There are several techniques for measuring the Particle Size Distribution (PSD) of a powder, but the most popular is based on the way that particles scatter light, which depends on their size. Such scattering is very commonplace. A light beam passing through a column of smoke is reduced in intensity, but little of this reduction is due to actual absorption of light by the particles and, if the column were to be viewed from the side in a darkened room, it would be clear that most of the "lost" light is being scattered sideways. This is mainly Fraunhofer scattering, similar to that emerging from a narrow slit. The corresponding equation is provided here.
Measurement of the intensity of light scattered from a dispersion of particles, as a function of scattering angle, thus allows the particle size distribution (PSD) to be deduced. Particles are normally dispersed in a liquid, which may need to be continuously stirred, and laser light is used, giving high incident intensities at a fixed wavelength. Software is supplied that allows the PSD to be automatically produced after a short time (~1 minute) of measurement.
The range of particle size for which this technique is reliable is from around 1 μm up to ~100 μm, which is satisfactory for many powders. The presence of smaller particles can be analysed via the effect that Brownian motion has on them, creating small fluctuations in the intensity of light scattered through large angles. These fluctuations can be detected, allowing measurement of particles down to about 0.1 μm, although specialised experimental set-ups are required for this.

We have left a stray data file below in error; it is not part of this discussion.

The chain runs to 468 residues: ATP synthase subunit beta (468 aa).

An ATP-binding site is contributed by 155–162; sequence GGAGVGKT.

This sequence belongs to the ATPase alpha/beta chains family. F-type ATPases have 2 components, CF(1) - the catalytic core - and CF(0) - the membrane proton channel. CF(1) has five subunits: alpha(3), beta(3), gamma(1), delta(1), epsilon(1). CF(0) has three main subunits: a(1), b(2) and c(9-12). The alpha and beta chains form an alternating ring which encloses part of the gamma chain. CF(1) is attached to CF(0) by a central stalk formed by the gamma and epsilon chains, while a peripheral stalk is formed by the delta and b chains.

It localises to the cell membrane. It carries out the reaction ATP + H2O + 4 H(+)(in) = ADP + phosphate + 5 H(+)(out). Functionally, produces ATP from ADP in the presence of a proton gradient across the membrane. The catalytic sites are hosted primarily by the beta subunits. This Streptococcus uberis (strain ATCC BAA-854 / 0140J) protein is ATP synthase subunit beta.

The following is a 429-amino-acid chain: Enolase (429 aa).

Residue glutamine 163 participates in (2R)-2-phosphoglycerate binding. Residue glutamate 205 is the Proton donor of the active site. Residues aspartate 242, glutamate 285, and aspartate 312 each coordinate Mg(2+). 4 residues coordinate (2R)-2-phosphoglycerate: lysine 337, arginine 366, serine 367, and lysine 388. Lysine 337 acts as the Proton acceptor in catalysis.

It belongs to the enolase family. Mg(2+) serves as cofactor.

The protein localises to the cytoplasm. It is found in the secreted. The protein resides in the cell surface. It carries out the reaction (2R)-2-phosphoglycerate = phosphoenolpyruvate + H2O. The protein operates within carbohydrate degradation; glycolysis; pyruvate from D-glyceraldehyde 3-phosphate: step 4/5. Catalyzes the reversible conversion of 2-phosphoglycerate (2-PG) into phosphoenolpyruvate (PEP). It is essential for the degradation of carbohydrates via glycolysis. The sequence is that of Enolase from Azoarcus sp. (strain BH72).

The image below shows a set-up for measurement of PSD via scattering of laser light (www.lsinstruments.ch/technolo...ht_scattering/)
The two videos below were obtained using a set-up similar to that shown above, with the two powders used in the previous page suspended in rapeseed oil. (As indicated there, these particles remain in suspension for extended periods.) The first shows the outcome with the coarser particles. It can be seen that most of the scattered light is being diffracted through an angle of about 0.2-1˚, which is broadly consistent with the Fraunhofer equation (see above). The stochastic nature of the scattering events is apparent in this video.
The corresponding video for the 30 μm powder particles can be seen below. It can be seen that the average scattering angle is now somewhat larger - up to about 2˚, again in approximate agreement with the Fraunhofer equation. Also, while there are again random fluctuations as the individual particles tumble through the laser beam, the fact that they are finer, and there are more of them, leads to a slightly more uniform and constant image than with the coarser particles.